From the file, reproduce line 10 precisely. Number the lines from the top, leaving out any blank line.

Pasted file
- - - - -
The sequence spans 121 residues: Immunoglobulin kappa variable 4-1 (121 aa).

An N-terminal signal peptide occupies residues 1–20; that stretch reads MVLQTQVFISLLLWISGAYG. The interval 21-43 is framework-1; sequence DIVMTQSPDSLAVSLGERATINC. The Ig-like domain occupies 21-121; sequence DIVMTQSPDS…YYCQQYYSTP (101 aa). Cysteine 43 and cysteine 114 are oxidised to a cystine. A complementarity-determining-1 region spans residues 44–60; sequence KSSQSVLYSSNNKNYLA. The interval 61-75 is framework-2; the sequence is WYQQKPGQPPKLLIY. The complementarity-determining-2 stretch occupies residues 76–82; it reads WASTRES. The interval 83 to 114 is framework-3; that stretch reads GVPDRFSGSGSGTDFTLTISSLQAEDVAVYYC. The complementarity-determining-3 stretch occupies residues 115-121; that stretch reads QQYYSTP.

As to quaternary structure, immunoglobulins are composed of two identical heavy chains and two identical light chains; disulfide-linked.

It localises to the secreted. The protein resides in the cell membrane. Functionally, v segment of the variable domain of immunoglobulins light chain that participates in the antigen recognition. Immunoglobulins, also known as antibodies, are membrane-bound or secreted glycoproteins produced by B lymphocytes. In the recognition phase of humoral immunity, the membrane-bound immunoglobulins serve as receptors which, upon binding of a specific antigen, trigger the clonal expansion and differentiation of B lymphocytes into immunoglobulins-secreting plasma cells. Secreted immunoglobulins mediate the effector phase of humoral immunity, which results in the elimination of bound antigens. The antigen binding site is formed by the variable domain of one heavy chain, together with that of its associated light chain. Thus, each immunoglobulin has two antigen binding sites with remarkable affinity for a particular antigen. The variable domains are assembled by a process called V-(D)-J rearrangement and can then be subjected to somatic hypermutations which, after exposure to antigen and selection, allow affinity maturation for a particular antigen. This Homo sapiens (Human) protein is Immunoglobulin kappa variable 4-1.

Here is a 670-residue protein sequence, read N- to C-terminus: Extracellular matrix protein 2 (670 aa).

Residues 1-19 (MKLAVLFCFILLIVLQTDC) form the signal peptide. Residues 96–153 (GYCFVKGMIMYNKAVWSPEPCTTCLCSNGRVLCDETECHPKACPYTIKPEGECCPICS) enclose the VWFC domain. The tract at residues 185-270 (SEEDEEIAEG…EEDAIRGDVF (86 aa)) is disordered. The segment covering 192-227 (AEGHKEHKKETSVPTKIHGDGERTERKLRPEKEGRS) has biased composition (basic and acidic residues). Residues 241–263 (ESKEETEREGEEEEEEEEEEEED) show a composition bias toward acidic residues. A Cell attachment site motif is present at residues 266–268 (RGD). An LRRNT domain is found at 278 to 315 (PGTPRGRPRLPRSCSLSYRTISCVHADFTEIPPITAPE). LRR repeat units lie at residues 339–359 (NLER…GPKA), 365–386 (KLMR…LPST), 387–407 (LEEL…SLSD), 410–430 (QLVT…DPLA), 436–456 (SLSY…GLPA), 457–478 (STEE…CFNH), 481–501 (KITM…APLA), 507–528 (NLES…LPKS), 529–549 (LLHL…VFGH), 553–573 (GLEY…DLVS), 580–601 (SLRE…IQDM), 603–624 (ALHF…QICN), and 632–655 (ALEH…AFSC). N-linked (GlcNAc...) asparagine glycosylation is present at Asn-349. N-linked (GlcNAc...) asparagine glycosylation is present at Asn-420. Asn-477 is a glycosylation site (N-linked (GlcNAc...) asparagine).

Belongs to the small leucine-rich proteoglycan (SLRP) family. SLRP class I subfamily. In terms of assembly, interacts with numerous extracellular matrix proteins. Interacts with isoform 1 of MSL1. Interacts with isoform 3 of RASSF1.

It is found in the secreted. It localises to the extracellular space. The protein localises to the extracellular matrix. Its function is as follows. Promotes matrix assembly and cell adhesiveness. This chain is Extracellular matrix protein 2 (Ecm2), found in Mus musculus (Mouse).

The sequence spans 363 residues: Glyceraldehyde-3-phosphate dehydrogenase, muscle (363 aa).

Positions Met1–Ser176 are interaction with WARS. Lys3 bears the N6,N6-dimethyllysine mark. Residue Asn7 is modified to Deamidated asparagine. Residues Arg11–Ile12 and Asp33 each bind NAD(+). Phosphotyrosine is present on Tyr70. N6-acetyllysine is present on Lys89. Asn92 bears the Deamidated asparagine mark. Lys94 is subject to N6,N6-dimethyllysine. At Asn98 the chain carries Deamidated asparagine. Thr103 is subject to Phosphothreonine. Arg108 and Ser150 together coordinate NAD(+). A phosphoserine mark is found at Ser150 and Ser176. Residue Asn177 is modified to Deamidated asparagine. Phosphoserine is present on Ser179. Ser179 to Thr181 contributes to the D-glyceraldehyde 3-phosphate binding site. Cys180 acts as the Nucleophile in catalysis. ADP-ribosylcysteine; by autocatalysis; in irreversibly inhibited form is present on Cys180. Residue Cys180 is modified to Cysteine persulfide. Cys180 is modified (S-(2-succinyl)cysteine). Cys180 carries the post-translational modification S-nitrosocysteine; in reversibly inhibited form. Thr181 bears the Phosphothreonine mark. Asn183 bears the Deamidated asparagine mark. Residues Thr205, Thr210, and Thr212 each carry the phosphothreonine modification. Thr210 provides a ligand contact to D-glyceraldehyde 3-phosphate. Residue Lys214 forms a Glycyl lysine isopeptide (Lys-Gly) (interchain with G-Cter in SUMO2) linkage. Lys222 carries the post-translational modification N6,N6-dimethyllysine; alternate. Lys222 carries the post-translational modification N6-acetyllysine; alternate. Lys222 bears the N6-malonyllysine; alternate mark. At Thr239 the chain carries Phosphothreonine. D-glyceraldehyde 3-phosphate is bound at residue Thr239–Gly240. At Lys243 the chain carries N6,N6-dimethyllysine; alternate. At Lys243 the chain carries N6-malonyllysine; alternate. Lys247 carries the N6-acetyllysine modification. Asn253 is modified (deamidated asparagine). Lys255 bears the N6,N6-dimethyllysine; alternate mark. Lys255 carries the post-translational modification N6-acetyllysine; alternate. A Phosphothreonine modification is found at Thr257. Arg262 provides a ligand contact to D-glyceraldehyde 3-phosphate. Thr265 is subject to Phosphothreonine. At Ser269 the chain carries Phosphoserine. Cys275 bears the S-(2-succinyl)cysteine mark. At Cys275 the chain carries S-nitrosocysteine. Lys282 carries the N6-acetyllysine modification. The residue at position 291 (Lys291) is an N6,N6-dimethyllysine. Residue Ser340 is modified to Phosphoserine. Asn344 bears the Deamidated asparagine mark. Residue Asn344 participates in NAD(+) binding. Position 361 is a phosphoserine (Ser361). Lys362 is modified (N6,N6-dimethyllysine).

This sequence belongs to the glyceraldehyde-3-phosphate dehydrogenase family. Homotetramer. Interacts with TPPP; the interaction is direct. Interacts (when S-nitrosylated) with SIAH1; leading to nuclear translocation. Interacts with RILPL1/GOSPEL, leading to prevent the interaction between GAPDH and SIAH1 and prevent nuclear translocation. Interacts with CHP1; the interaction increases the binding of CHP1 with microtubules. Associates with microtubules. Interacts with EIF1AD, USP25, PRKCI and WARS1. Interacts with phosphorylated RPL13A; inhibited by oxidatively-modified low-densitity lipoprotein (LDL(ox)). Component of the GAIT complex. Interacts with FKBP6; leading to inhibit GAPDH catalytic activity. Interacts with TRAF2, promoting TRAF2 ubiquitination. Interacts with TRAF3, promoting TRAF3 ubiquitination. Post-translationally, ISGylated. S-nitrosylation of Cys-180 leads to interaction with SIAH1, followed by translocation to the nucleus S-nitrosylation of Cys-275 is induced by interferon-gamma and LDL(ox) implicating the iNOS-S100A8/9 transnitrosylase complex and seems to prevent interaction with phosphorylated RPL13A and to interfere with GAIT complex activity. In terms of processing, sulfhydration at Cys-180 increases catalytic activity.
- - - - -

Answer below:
Positions Met1–Ser176 are interaction with WARS. Lys3 bears the N6,N6-dimethyllysine mark. Residue Asn7 is modified to Deamidated asparagine. Residues Arg11–Ile12 and Asp33 each bind NAD(+). Phosphotyrosine is present on Tyr70. N6-acetyllysine is present on Lys89. Asn92 bears the Deamidated asparagine mark. Lys94 is subject to N6,N6-dimethyllysine. At Asn98 the chain carries Deamidated asparagine. Thr103 is subject to Phosphothreonine. Arg108 and Ser150 together coordinate NAD(+). A phosphoserine mark is found at Ser150 and Ser176. Residue Asn177 is modified to Deamidated asparagine. Phosphoserine is present on Ser179. Ser179 to Thr181 contributes to the D-glyceraldehyde 3-phosphate binding site. Cys180 acts as the Nucleophile in catalysis. ADP-ribosylcysteine; by autocatalysis; in irreversibly inhibited form is present on Cys180. Residue Cys180 is modified to Cysteine persulfide. Cys180 is modified (S-(2-succinyl)cysteine). Cys180 carries the post-translational modification S-nitrosocysteine; in reversibly inhibited form. Thr181 bears the Phosphothreonine mark. Asn183 bears the Deamidated asparagine mark. Residues Thr205, Thr210, and Thr212 each carry the phosphothreonine modification. Thr210 provides a ligand contact to D-glyceraldehyde 3-phosphate. Residue Lys214 forms a Glycyl lysine isopeptide (Lys-Gly) (interchain with G-Cter in SUMO2) linkage. Lys222 carries the post-translational modification N6,N6-dimethyllysine; alternate. Lys222 carries the post-translational modification N6-acetyllysine; alternate. Lys222 bears the N6-malonyllysine; alternate mark. At Thr239 the chain carries Phosphothreonine. D-glyceraldehyde 3-phosphate is bound at residue Thr239–Gly240. At Lys243 the chain carries N6,N6-dimethyllysine; alternate. At Lys243 the chain carries N6-malonyllysine; alternate. Lys247 carries the N6-acetyllysine modification. Asn253 is modified (deamidated asparagine). Lys255 bears the N6,N6-dimethyllysine; alternate mark. Lys255 carries the post-translational modification N6-acetyllysine; alternate. A Phosphothreonine modification is found at Thr257. Arg262 provides a ligand contact to D-glyceraldehyde 3-phosphate. Thr265 is subject to Phosphothreonine. At Ser269 the chain carries Phosphoserine. Cys275 bears the S-(2-succinyl)cysteine mark. At Cys275 the chain carries S-nitrosocysteine. Lys282 carries the N6-acetyllysine modification. The residue at position 291 (Lys291) is an N6,N6-dimethyllysine. Residue Ser340 is modified to Phosphoserine. Asn344 bears the Deamidated asparagine mark. Residue Asn344 participates in NAD(+) binding. Position 361 is a phosphoserine (Ser361). Lys362 is modified (N6,N6-dimethyllysine).